We’re all prone to procrastinating for some reason every now and then, but serial procrastination can have a serious effect on you, from raising your stress levels to decreasing your productivity.
Procrastination means to defer or delay action. You become a serial procrastinator when you'll do anything else than the work you have at hand. A serial procrastinator puts off their work over and over again, and they seldom meet deadlines.
Procrastination can hurt you in several ways.
Whether you’re a serial or occasional procrastinator, check out these seven tips to stop procrastinating and focus on the task at hand.
Will a task take you less than two minutes to complete? If so, just do it! First cited in David Allen’s Getting Things Done, the basic principle here is to train yourself to stop procrastinating on tiny tasks that add up – like hanging your bag up when you get home, taking out the trash or dropping your dishes in the dishwasher after each meal.
Think about if there is something you consistently procrastinate on – like dropping your plate in the dishwasher after dinner, for example – and find ways to build that into your daily routine. Start small and only add in a goal or two at a time, and only add in more once your goal has become a habit.
You may have just done a double take when I mentioned that managing emotions is key to stopping procrastination in its tracks, but hear me out! How many times have you been presented with a task and been hit with negative thoughts, like “I can’t do this,” or “this is too hard,” or “I have so much to do already, I don’t have time for this.” Called catastrophizing, making a bigger deal out of something that it really does not only encourage procrastination but can also stress you out more and have negative effects on your health.
There’s nothing more satisfying than checking something off your to-do list. Padding your to-do list with simple items like “make breakfast” or “walk the dog” can give your brain a shot of dopamine and make you feel like you’re on a roll. Here are some to-do lists to get you started.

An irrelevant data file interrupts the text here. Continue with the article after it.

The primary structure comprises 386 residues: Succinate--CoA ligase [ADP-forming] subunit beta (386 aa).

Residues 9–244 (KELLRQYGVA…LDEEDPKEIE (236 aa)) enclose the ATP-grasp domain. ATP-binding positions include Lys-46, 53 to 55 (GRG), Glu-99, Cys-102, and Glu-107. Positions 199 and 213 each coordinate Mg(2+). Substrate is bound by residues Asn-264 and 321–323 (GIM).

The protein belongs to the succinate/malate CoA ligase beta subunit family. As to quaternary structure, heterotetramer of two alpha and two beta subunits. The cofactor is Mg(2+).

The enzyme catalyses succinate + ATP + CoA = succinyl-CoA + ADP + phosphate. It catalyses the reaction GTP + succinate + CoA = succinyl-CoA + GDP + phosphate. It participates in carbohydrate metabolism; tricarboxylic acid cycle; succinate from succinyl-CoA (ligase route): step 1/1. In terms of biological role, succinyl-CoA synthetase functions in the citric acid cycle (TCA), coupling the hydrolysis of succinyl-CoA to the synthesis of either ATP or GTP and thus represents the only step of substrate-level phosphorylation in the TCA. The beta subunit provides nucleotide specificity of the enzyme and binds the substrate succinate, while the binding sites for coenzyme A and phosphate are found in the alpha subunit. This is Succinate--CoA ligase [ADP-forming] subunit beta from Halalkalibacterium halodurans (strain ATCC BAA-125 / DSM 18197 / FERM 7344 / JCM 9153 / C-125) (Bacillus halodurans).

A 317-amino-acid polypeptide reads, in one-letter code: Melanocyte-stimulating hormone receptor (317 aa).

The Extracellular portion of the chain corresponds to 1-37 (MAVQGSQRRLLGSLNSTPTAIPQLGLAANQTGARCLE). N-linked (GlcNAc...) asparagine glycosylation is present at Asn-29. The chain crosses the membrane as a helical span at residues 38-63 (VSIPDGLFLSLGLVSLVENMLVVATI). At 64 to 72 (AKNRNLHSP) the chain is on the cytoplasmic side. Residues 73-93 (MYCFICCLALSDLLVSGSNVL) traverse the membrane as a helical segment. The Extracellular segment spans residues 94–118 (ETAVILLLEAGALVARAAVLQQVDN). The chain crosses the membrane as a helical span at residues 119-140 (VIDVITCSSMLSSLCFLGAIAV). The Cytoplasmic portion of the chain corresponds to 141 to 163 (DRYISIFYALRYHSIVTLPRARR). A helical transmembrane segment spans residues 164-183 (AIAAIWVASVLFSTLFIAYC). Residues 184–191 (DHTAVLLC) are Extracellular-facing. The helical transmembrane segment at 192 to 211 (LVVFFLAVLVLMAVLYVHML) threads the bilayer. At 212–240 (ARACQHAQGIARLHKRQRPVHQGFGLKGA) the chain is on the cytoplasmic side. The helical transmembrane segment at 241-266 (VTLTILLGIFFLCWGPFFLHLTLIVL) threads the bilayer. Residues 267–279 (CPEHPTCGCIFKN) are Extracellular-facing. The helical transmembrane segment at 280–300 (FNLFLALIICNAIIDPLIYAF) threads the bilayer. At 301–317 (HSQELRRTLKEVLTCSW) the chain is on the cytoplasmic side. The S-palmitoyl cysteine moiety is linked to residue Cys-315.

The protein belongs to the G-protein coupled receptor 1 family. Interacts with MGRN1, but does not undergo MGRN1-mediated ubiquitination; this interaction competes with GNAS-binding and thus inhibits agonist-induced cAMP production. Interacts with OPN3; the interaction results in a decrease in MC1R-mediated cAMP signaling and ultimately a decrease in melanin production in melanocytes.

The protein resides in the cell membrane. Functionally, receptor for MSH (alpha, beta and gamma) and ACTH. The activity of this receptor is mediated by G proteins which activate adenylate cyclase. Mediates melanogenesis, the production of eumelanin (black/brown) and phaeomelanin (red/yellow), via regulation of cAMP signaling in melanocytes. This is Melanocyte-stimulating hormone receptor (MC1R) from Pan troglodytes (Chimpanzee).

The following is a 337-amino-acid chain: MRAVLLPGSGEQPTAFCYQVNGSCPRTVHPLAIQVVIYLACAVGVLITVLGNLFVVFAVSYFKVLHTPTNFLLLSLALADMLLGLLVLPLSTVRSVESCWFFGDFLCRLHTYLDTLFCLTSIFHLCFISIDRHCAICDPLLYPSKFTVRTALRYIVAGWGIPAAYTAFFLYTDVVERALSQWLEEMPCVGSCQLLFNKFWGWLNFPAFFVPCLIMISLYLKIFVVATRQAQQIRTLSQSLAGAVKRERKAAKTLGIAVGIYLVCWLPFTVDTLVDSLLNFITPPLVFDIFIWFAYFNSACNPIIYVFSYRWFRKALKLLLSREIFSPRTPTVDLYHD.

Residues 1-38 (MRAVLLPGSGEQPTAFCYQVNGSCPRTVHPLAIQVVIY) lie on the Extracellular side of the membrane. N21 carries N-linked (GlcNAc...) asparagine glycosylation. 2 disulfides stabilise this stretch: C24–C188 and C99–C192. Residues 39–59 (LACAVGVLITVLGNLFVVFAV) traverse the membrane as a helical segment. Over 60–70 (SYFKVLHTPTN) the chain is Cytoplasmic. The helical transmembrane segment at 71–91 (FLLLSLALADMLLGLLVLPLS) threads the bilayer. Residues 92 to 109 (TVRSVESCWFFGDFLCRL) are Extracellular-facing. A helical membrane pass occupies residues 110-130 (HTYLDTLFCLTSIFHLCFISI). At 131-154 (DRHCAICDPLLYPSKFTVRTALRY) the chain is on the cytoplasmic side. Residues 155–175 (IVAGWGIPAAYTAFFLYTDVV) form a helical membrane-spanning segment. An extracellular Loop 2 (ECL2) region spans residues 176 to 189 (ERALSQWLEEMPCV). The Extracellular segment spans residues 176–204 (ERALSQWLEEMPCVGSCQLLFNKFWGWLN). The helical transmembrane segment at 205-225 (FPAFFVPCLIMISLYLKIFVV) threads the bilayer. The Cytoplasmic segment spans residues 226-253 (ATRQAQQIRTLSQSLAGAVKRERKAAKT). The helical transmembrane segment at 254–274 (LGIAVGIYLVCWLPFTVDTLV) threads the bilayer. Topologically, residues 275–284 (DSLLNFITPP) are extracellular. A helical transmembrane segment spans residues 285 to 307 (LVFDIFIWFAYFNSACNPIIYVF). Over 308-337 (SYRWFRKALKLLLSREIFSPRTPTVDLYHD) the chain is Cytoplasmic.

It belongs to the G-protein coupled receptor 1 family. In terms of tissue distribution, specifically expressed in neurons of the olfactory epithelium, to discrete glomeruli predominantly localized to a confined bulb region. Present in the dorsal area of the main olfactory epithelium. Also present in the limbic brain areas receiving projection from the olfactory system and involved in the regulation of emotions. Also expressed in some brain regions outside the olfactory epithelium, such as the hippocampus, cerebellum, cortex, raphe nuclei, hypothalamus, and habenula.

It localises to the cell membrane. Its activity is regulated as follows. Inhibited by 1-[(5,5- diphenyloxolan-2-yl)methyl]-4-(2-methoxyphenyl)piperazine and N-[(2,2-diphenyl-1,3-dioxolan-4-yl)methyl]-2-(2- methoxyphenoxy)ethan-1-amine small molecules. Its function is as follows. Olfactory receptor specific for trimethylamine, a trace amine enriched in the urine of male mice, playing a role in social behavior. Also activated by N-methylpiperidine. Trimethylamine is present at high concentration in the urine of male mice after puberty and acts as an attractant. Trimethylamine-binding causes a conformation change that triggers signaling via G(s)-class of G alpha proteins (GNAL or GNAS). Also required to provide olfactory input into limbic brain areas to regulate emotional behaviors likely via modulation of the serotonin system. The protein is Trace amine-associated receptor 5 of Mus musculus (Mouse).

This takes practice, but setting a deadline for yourself is a good practice when it comes to curbing procrastination. After all, if you have a deadline, you can’t put it off forever.
Remember the five-paragraph essay, and how it was the foundation for any paper you wrote – be in 1 page or 100 pages – in school? Just like this format taught you to break down a paper into manageable chunks – an introduction, three points, and a conclusion – you can use this same approach to break down any task or project you need to accomplish. You’ll likely need to set aside some time to think it through and figure out what micro-goal you need to accomplish your overall goal, but once you do, you’ll find that your project is a whole lot more manageable and less daunting.
We need different types of people in your professional lives, and an accountability partner is one of them who can take many different forms. For example, it could be your mom, sister or best friend checking in daily to see if you're sticking to your to-do list. It could also be a co-worker that’s willing to sit down with you in a collaborative workspace and churn through projects together. Though you might be tempted to chat while in a group working session, they also fed off procrastination by providing a deadline and a structured environment.
Samantha Smoak is a journalist turned tech public relations professional based in Nashville, Tennessee. For sports jokes and dog pictures, follow her on Twitter and Instagram at @samanthaksmoak.
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